Homeownership is a long-term commitment - even if your plan is to sell in a year or two that may not always be feasible - so having a stable income is a key component to being ready for homeownership. Typically having two years of experience (or schooling) in a particular field will prove to yourself and the lender that your income source is stable.
13. Purchase Within Your Means
As a mortgage broker that has been in the industry for almost a decade, if there is one thing that I can advise first-time home buyers, have a plan, and stick to it. Oftentimes, first-time home buyers don't fully understand the concept of homeownership, and as such, under-estimate the responsibility of owning a home.
First off, start off with a budget - Budgeting is something that, if you can turn into a habit, will severe a purpose in the future. Making sure that you've budgeted for unexpected events, as well as budgeting for fun, is important. Although the thrill of homeownership can be alluring, be sure that you are purchasing within your means. The pull of low rates often encourages buying more houses than you can afford. Remember, homeownership will come with more expenses than renting and you do not want to be house rich and cash poor. That will make for a poor first-time buying experience.
On the contrary, if you purchase within your means, you'll be able to not only enjoy your home and purchase but also still have the wherewithal to still enjoy an evening out and not be afraid to spend some money on entertainment which is important in order to balance work/life scenarios.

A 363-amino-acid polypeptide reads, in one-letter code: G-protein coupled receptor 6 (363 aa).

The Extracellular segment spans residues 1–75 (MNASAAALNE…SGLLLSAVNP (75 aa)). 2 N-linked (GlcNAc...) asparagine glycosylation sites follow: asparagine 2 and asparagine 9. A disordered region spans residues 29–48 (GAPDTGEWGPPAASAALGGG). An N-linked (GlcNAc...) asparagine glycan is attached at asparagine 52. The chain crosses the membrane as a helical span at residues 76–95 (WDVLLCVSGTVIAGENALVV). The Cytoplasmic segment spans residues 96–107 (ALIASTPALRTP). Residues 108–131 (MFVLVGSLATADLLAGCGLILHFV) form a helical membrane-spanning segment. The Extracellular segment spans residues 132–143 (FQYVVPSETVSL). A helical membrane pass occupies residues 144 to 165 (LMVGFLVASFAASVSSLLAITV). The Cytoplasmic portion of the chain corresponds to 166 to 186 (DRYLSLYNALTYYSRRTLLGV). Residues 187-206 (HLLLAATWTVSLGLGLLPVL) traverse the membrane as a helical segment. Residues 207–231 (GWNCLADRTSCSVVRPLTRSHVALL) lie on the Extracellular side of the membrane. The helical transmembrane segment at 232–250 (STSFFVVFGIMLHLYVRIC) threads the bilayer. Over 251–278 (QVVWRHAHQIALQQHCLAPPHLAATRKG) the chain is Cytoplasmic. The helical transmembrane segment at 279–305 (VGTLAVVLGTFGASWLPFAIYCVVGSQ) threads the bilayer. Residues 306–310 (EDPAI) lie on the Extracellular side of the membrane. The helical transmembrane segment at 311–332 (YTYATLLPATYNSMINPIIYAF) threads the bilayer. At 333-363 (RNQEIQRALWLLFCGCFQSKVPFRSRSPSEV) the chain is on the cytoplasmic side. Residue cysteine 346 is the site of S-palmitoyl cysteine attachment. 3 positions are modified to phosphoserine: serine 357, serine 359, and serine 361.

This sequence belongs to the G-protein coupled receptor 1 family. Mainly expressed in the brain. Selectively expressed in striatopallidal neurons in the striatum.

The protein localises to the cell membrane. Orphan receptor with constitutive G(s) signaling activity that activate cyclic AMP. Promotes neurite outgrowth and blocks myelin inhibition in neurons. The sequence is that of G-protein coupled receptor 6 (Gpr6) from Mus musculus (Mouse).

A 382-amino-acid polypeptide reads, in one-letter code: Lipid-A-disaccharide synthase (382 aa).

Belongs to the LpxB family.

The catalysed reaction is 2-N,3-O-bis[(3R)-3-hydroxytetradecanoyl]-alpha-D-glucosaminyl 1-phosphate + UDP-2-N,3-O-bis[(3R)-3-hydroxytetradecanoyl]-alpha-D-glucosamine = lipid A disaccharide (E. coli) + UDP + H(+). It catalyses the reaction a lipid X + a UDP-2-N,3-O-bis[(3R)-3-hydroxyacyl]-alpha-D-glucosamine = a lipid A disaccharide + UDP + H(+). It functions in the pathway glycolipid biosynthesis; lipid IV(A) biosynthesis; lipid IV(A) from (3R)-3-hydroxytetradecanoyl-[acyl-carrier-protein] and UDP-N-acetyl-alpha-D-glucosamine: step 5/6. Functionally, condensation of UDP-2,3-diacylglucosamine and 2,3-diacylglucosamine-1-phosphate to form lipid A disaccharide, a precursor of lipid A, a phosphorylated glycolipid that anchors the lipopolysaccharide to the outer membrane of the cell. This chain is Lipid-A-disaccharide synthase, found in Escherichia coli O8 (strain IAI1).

The key to successful homeownership is to try not to keep up with the Jones' - The Jones' are in debt! Live comfortably within your means, and love the homeownership experience!
- Beatrice Pitocco, Future Equity Financial
14. You Need to Know What Questions to Ask
Find someone who can help you understand and guide you through the home buying process, get you a great rate, and give you all the questions you should be asking when mortgage shopping (hopefully they can answer all of them).
15. Seek Understanding Before you Sign
It's a fact that low-interest rates can have conditions that could surprise you. Mortgage rates are highly competitive these days and it's a great thing for the homeowner. But you need to ask these three questions when you see a low mortgage rate so that you don't get tricked.